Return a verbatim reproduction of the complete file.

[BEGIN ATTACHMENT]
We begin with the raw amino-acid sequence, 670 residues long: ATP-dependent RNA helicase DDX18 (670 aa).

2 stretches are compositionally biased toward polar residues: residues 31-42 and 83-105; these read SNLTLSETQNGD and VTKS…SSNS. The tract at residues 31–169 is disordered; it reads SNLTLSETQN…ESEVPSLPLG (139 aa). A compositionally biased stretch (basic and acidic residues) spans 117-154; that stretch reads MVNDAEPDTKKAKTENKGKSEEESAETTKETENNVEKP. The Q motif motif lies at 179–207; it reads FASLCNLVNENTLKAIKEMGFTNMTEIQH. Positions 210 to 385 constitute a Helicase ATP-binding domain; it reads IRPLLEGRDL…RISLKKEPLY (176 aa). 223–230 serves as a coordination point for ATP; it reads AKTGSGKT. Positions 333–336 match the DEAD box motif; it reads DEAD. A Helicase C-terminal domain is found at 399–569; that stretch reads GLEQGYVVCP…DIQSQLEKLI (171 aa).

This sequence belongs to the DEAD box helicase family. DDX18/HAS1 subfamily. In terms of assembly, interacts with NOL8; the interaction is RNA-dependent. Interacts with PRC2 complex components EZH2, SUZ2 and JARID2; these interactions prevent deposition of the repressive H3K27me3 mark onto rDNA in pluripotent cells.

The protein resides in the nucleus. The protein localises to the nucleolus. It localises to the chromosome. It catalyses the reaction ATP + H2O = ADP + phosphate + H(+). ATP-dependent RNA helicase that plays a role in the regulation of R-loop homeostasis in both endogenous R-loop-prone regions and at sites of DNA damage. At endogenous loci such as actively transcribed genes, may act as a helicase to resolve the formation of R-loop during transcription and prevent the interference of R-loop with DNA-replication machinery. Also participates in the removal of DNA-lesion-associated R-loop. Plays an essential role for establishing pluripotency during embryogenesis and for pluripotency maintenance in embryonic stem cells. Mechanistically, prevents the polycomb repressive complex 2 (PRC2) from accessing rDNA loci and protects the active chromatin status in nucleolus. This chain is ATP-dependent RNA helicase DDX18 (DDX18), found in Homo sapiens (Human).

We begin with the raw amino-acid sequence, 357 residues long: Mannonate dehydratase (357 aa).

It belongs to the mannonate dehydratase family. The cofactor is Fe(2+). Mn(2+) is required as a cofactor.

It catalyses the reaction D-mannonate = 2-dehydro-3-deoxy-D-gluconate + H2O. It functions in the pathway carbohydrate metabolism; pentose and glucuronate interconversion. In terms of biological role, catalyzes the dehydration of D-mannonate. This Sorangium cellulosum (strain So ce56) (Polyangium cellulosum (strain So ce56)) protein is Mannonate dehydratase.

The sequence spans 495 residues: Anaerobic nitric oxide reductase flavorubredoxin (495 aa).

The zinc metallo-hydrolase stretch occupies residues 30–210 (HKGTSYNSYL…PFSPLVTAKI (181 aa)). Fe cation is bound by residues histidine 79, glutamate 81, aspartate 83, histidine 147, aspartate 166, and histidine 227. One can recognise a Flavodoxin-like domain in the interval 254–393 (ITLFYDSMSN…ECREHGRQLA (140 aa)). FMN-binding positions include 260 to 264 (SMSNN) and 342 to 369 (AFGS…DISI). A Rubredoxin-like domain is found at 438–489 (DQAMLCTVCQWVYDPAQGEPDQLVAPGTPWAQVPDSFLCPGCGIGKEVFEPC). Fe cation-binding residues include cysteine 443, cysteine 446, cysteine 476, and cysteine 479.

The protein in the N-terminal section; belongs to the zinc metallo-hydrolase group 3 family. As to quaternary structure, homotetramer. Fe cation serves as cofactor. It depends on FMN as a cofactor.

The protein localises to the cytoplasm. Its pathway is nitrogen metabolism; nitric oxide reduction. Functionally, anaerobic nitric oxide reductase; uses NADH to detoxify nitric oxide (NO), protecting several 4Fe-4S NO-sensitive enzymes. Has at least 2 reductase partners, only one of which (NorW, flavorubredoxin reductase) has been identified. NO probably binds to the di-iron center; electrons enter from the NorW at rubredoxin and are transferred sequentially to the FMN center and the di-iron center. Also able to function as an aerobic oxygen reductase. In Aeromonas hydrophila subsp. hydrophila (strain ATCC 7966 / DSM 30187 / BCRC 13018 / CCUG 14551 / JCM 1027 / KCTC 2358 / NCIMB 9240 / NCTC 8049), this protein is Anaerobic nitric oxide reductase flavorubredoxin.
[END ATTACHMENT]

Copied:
We begin with the raw amino-acid sequence, 670 residues long: ATP-dependent RNA helicase DDX18 (670 aa).

2 stretches are compositionally biased toward polar residues: residues 31-42 and 83-105; these read SNLTLSETQNGD and VTKS…SSNS. The tract at residues 31–169 is disordered; it reads SNLTLSETQN…ESEVPSLPLG (139 aa). A compositionally biased stretch (basic and acidic residues) spans 117-154; that stretch reads MVNDAEPDTKKAKTENKGKSEEESAETTKETENNVEKP. The Q motif motif lies at 179–207; it reads FASLCNLVNENTLKAIKEMGFTNMTEIQH. Positions 210 to 385 constitute a Helicase ATP-binding domain; it reads IRPLLEGRDL…RISLKKEPLY (176 aa). 223–230 serves as a coordination point for ATP; it reads AKTGSGKT. Positions 333–336 match the DEAD box motif; it reads DEAD. A Helicase C-terminal domain is found at 399–569; that stretch reads GLEQGYVVCP…DIQSQLEKLI (171 aa).

This sequence belongs to the DEAD box helicase family. DDX18/HAS1 subfamily. In terms of assembly, interacts with NOL8; the interaction is RNA-dependent. Interacts with PRC2 complex components EZH2, SUZ2 and JARID2; these interactions prevent deposition of the repressive H3K27me3 mark onto rDNA in pluripotent cells.

The protein resides in the nucleus. The protein localises to the nucleolus. It localises to the chromosome. It catalyses the reaction ATP + H2O = ADP + phosphate + H(+). ATP-dependent RNA helicase that plays a role in the regulation of R-loop homeostasis in both endogenous R-loop-prone regions and at sites of DNA damage. At endogenous loci such as actively transcribed genes, may act as a helicase to resolve the formation of R-loop during transcription and prevent the interference of R-loop with DNA-replication machinery. Also participates in the removal of DNA-lesion-associated R-loop. Plays an essential role for establishing pluripotency during embryogenesis and for pluripotency maintenance in embryonic stem cells. Mechanistically, prevents the polycomb repressive complex 2 (PRC2) from accessing rDNA loci and protects the active chromatin status in nucleolus. This chain is ATP-dependent RNA helicase DDX18 (DDX18), found in Homo sapiens (Human).

We begin with the raw amino-acid sequence, 357 residues long: Mannonate dehydratase (357 aa).

It belongs to the mannonate dehydratase family. The cofactor is Fe(2+). Mn(2+) is required as a cofactor.

It catalyses the reaction D-mannonate = 2-dehydro-3-deoxy-D-gluconate + H2O. It functions in the pathway carbohydrate metabolism; pentose and glucuronate interconversion. In terms of biological role, catalyzes the dehydration of D-mannonate. This Sorangium cellulosum (strain So ce56) (Polyangium cellulosum (strain So ce56)) protein is Mannonate dehydratase.

The sequence spans 495 residues: Anaerobic nitric oxide reductase flavorubredoxin (495 aa).

The zinc metallo-hydrolase stretch occupies residues 30–210 (HKGTSYNSYL…PFSPLVTAKI (181 aa)). Fe cation is bound by residues histidine 79, glutamate 81, aspartate 83, histidine 147, aspartate 166, and histidine 227. One can recognise a Flavodoxin-like domain in the interval 254–393 (ITLFYDSMSN…ECREHGRQLA (140 aa)). FMN-binding positions include 260 to 264 (SMSNN) and 342 to 369 (AFGS…DISI). A Rubredoxin-like domain is found at 438–489 (DQAMLCTVCQWVYDPAQGEPDQLVAPGTPWAQVPDSFLCPGCGIGKEVFEPC). Fe cation-binding residues include cysteine 443, cysteine 446, cysteine 476, and cysteine 479.

The protein in the N-terminal section; belongs to the zinc metallo-hydrolase group 3 family. As to quaternary structure, homotetramer. Fe cation serves as cofactor. It depends on FMN as a cofactor.

The protein localises to the cytoplasm. Its pathway is nitrogen metabolism; nitric oxide reduction. Functionally, anaerobic nitric oxide reductase; uses NADH to detoxify nitric oxide (NO), protecting several 4Fe-4S NO-sensitive enzymes. Has at least 2 reductase partners, only one of which (NorW, flavorubredoxin reductase) has been identified. NO probably binds to the di-iron center; electrons enter from the NorW at rubredoxin and are transferred sequentially to the FMN center and the di-iron center. Also able to function as an aerobic oxygen reductase. In Aeromonas hydrophila subsp. hydrophila (strain ATCC 7966 / DSM 30187 / BCRC 13018 / CCUG 14551 / JCM 1027 / KCTC 2358 / NCIMB 9240 / NCTC 8049), this protein is Anaerobic nitric oxide reductase flavorubredoxin.